Faith And Chronic Illness: Why Hasn't God Healed Me?

Faith And Chronic Illness

Marissa watched as her two sons left for a baseball game with their father. As soon as they were gone, she broke down in tears on her bed. She wept bitterly, thinking of years past when baseball games were treasured family outings.

Now, they were something her sons did with their father because she was too ill to leave the house. She’d been to doctor after doctor and received no diagnosis despite invasive—and sometimes painful—medical testing.

In the quiet of her room, Marissa called out to God: I wish You’d heal me! I wish You’d take this sickness away! Why haven’t You healed me? Is it me? Have you abandoned me? Is it sin in my life or heart that’s causing this?

Why Is Chronic Illness So Draining?

One of the hardest trials that anyone can face is a chronic illness. Often, these illnesses come with no definable end date. Some people, like Marissa, don’t even have a diagnosis for why their bodies are malfunctioning.

It’s easy to get through something when you have a belief that it will end. For example, if you’ve ever had the flu, the thing that kept you going was that you knew you would become healthy or “normal” again. That hope enables you to see beyond your present miserable circumstances.

With a chronic illness, you don’t have that comfort and assurance it will end…at least not on this side of eternity. Instead, you’re faced with the prospect that your suffering may last for years or decades in some cases.

But it’s not merely the physical or emotional aspects of a chronic illness that’s hard. There’s also a spiritual side that can be difficult to endure. You may wonder if God has abandoned you. You might think you’re being punished or worry you brought this on yourself. You may begin to doubt your faith or try to bargain with God.

Where Is God Right Now?

All of these reactions are normal. What you’re experiencing is grief. Grief is the pain we encounter when we lose something.

For many, it’s not only the lost health that causes grief. You may also feel like you’re missing out on your loved one’s lives like Marissa fears she is with her boys.

Grief is not unique to humanity. God knows it, too. Jesus also experienced it.

3“He was despised and rejected by mankind, a man of suffering, and familiar with pain. Like one from whom people hide their faces he was despised, and we held him in low esteem.” (Isaiah 53:3) NIV

The NLT translation explains that Jesus was “acquainted with deepest grief.” Since Jesus knew grief, He understands exactly what it is to experience loss. On the Cross, His cry echoes our own:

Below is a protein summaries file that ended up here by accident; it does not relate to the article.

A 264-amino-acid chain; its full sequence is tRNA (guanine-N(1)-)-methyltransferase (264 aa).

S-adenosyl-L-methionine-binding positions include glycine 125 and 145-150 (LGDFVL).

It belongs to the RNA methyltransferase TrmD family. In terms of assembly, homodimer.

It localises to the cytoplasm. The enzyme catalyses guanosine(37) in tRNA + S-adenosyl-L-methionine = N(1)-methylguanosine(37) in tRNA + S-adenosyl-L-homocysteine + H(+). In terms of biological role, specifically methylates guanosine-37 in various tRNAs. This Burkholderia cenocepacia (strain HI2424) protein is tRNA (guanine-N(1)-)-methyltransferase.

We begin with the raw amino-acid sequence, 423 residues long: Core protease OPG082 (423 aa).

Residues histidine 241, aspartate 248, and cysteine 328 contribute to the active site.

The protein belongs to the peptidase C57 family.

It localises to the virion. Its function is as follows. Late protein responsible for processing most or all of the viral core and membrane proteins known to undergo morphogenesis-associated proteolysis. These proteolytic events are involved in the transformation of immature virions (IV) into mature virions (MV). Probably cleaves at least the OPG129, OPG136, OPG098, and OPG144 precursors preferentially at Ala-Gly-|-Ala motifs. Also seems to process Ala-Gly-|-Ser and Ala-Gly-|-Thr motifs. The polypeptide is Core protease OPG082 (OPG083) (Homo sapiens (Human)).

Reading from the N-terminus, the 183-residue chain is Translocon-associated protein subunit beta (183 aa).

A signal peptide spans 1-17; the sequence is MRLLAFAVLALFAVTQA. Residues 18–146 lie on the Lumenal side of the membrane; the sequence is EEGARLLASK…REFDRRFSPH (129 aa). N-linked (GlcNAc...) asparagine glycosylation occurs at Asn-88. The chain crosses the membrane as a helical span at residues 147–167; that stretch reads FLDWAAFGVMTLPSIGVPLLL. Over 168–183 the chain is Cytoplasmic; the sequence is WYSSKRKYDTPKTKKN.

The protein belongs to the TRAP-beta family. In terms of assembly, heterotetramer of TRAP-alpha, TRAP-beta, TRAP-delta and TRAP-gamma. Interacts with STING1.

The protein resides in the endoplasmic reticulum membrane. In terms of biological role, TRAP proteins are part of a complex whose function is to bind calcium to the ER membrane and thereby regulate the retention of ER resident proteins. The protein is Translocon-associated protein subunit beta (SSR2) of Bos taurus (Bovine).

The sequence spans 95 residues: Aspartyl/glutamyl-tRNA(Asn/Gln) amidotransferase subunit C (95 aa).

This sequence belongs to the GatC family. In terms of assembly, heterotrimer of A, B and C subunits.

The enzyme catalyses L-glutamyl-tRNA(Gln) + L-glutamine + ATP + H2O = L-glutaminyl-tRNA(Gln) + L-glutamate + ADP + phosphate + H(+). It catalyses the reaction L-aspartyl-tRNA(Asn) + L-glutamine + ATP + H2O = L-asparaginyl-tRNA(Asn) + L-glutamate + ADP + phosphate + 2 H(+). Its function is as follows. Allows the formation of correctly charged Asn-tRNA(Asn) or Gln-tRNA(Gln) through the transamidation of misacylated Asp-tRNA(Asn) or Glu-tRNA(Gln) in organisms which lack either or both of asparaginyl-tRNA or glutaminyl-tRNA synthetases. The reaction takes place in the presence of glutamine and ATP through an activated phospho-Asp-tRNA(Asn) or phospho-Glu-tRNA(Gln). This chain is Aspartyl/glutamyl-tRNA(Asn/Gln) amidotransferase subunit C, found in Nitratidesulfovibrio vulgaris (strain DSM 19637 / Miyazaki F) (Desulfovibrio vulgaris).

46“My God, my God, why have you forsaken me?” (Matthew 27:46)

It doesn’t make you weak or a failure to wonder where God is. It only means that you are human, and your understanding is limited to the things of this world.

While it’s normal to feel alone, it doesn’t mean that God has abandoned you. In Psalms, David proclaims:

18“The LORD is close to the brokenhearted and saves those who are crushed in spirit.” (Psalm 34:18)

Have I Caused This Illness By Sin?

In John 5, Jesus heals a man at the pool of Bethesda. This man has been ill for 38 years but has continued to hope for healing.

Jesus grants the deepest longing of his heart. When He spots the man again a few verses later, he extends a warning to him: 

14“See, you are well again. Stop sinning or something worse may happen to you.” (John5:14)

This verse clearly indicates that a chronic illness can be caused by our sinful choices. However, it’s essential to keep in mind that many chronic illnesses or disabilities are not caused by anyone’s sin. In fact, Jesus has a totally different explanation when His disciples wanted to know about a blind man’s sin…

3“Neither this man nor his parents sinned,” said Jesus, “but this happened so that the works of God might be displayed in him.” (John 9:3)

This verse proves that sometimes God uses a chronic illness to showcase His glory. It could be that God intends to cure you at some point in a miraculous way. But it could also be that God wants to show the world His strength through your weakness, as Paul explained in 2 Corinthians 12:9-10, concluding:

10“For when I am weak, then I am strong.” (2 Corinthians 12:10)

Understand that while sin can be the cause of chronic illness, it is rare. Most illnesses are merely the result of living in a world ravaged by sin and darkness.